NEW ORLEANS — A hot item on the Tulane campus this fall is a T-shirt featuring the school's Green Wave emblem covered with shaving cream, spinning a basketball on its right hand and brandishing a razor in its left hand.
On the back of the shirt, a fake "1985-1986 Tulane basketball schedule" is listed, including games against Central Lock-Up, Sing-Sing, Leavenworth and a Christmas "Bribery Tournament."
Tulane won't be playing men's basketball this season and may never again field a team. The only court some of the former Green Wave players will be performing in this year will be that of an Orleans Parish criminal judge.
In November 1984, Tulane boosters were looking forward to the senior season of All-America candidate John (Hot Rod) Williams and the controlled offense of Coach Ned Fowler.
A year later, Williams faces trial for sports bribery, Fowler is unemployed, Tulane has been kicked out of the Metro Conference and the Green Wave basketball program is history.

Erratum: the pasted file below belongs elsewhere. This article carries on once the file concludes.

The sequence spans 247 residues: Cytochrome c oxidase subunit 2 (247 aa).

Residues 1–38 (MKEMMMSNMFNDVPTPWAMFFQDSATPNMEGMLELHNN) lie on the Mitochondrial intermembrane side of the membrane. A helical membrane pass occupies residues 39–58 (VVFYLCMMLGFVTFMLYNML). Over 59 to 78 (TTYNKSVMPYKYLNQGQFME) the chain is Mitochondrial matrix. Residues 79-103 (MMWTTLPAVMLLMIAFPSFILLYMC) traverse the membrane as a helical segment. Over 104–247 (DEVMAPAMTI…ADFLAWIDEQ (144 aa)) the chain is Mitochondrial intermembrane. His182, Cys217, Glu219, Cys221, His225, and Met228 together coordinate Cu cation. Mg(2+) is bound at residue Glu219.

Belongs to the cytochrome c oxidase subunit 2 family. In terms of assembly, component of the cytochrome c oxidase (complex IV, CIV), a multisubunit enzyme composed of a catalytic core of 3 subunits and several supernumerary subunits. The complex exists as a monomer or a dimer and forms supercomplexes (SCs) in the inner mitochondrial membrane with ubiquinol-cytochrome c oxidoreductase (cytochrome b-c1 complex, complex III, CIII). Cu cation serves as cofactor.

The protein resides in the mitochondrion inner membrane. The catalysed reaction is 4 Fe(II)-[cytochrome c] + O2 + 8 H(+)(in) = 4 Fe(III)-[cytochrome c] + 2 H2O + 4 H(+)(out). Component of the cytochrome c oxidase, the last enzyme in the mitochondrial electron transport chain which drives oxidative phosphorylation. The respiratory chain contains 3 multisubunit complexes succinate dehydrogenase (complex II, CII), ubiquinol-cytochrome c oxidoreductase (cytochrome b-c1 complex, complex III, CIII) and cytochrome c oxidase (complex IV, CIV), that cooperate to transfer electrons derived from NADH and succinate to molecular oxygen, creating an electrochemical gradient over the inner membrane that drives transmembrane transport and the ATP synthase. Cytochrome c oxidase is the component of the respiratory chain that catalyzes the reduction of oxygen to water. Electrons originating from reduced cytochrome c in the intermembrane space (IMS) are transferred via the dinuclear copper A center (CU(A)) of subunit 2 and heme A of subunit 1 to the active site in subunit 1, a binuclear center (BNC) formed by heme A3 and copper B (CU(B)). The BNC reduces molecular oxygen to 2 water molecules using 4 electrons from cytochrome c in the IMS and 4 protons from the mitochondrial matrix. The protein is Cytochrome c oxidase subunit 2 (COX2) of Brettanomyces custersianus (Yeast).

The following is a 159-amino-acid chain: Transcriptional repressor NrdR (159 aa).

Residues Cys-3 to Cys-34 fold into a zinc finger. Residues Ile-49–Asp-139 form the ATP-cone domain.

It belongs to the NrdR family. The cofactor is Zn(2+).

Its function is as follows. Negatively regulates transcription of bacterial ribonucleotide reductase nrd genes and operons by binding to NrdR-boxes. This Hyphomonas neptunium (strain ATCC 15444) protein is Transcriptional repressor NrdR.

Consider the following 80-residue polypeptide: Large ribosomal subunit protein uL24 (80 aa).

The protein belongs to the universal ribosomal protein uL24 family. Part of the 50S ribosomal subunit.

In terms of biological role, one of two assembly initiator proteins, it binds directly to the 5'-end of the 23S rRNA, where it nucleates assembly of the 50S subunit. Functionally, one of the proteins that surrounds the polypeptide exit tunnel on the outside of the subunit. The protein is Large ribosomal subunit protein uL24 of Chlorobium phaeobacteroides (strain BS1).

A point-shaving scandal that led to charges against nine men--including four Tulane students and three players--has forced aerobics classes to replace men's basketball at the school's gym.
Tulane President Eamon Kelly, who led a drive to eliminate the school's basketball program, says he does not foresee a rebirth of the Green Wave team.
"I would not be able to recommend a return to Division 1-A basketball unless there is a change in the national environment," he said. "I would like to see an environment in intercollegiate athletics in which there is an elimination of the commercialism and a return to amateur status."
Williams, guard-forward David Dominique and reserve guard Bobby Thompson were accused--along with forwards Clyde Eads and Jon Johnson, who received immunity in return for their testimony--of accepting cocaine and nearly $20,000 in bribes to shave points in two Metro Conference games in February.
Fowler and two of his assistant coaches were fired after they admitted paying Williams to play during his senior season.
Thompson and three Tulane students already have pleaded guilty to sports bribery charges. Dominique, a fourth student and two suspected bookies face trial.
Charges against Williams were dismissed following an August mistrial in his case, but the charges have been reinstated and the 6-10 star center again faces trial. Prosecutors say they hope to have him back in court by the end of the year.
Williams, a second-round draft choice of the Cleveland Cavaliers, has not been able to play because the NBA will not approve his professional contract until his legal problems are resolved.